The university is pleased to announce five new tenure-track faculty members in the College, as well as the Brown Foundation Fellow and Tennessee Williams Playwright-in-Residence for 2012-2013. New faculty members are Rohan Kumar Kalyan, Elise Alexandra Kikis, Christian Kroll, Amy S. Patterson, and Jessica Wohl. This year’s Brown Foundation Fellow is Hagen Findeis. The Tennessee Williams Playwright-in-Residence is Elyzabeth Gregory Wilder. Please see more information below about each new appointment.
New contingent faculty appointments for the coming year were also announced. They are: Timothy Ehresman, Visiting Assistant Professor of Political Science; Leyla King, Visiting Instructor of International and Global Studies (Arabic); Michael Kohut, Visiting Instructor of Anthropology; Jennifer Lewin, Visiting Assistant Professor of English (and previously a member of the School of Letters faculty); Seth Martin, Visiting Instructor of English; Donna Susan Mote, Visiting Assistant Professor of Religion; Basil Mugaga Naah, Visiting Assistant Professor of Chemistry; Jeremy Sather; Visiting Assistant Professor of Asian Studies (Japanese); John Solomon, Visiting Instructor of Spanish; and Taylor Spence, Visiting Assistant Professor of History.
Newly appointed as assistant professor of International and Global Studies, Rohan Kumar Kalyan was educated at Vassar College (B.A.) and at the University of Hawaii (Ph.D.), where his doctoral study in the Political Science Department focused on South Asia—more particularly on issues related to globalization and urban development in “Neo Delhi.” For the last three years, Kalyan served as program coordinator at Hawaii’s Center for South Asian Studies. Among his research interests are international political economy, comparative politics, comparative cross-continental study of “the new global city” phenomenon, and new media and film. Consistent with his main academic focus on globalization, he is currently working to complete a monograph on “Neo Delhi and Other Spectacles of Urban Development.” His is the first faculty appointment in Sewanee’s fast-growing International and Global Studies Program to be dedicated to the program itself, rather than to any particular home department.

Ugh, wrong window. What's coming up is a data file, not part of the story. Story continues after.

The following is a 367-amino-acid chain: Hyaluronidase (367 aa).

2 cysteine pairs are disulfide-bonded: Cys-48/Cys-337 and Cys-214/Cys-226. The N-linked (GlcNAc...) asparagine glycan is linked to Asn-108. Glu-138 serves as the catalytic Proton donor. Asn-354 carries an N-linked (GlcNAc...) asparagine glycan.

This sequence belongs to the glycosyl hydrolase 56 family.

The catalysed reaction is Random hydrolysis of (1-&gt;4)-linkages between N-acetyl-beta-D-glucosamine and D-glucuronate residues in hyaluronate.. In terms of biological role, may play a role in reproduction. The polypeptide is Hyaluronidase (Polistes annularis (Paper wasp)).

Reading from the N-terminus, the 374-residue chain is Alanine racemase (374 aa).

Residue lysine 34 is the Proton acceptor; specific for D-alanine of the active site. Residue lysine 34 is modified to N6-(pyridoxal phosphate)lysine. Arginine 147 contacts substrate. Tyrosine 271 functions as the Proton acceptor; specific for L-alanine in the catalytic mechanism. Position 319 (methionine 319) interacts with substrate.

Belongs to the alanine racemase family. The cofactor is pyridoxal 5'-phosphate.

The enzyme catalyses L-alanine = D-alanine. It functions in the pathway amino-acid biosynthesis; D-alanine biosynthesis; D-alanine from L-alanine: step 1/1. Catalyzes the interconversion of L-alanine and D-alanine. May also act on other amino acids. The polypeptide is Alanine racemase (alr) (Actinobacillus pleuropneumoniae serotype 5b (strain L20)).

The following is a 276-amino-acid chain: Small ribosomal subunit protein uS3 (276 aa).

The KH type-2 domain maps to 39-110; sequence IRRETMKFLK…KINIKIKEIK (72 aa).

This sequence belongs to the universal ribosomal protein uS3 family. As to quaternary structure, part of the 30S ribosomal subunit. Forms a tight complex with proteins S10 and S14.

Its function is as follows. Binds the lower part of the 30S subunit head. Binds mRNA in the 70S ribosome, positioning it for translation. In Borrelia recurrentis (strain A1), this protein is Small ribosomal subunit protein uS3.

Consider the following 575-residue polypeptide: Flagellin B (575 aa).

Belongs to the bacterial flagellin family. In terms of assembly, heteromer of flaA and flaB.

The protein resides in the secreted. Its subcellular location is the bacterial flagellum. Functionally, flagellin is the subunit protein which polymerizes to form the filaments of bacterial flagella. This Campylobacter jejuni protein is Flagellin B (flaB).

Elise Alexandra Kikis, who had been serving most recently as a postdoctoral fellow at Northwestern University, will be a new assistant professor in the Biology Department, offering special expertise in molecular and cell biology. After completing her undergraduate studies, summa cum laude, at Cornell University, Kikis went on to earn her Ph.D. at the University of California, Berkeley. She has taught or assisted with courses in genetics, plant biology, and introductory biology at several different institutions—including Cornell, California-Berkeley, Northwestern, and Northeastern Illinois University. Committed to the vocation of teaching and mentoring undergraduates in the setting of a liberal arts college, she is also an active researcher. Her current investigation, in which students collaborate, focuses on the ways cells and organisms recognize and respond to disease-associated misfolded proteins. She has received a Kennedy’s Disease Association research grant and a National Research Service Award (NIH) postdoctoral fellowship.
Assistant Professor Christian Kroll, who brings to Sewanee an expertise in contemporary Latin American literature and culture, is joining the College’s Spanish Department. Kroll took his B.A. in Architecture from the Universidad Francisco Morroquín in Guatemala and his Ph.D. in Romance Languages and Literatures from the University of Michigan. He also holds a master’s degree in Urban Planning from the Taubman College of Architecture and Urban Planning at the University of Michigan. His interest in matters affecting developing countries thus extends beyond literature to include issues related to urban theory and planning as well as global capitalism. A scholarly essay of his, on “Brasilia or the Limitations of Theory,” has been published in Agora, an urban planning and design journal. Kroll’s previous teaching experience includes courses in the Spanish language at three different levels as well as a Spanish literature and composition offering centered on short stories.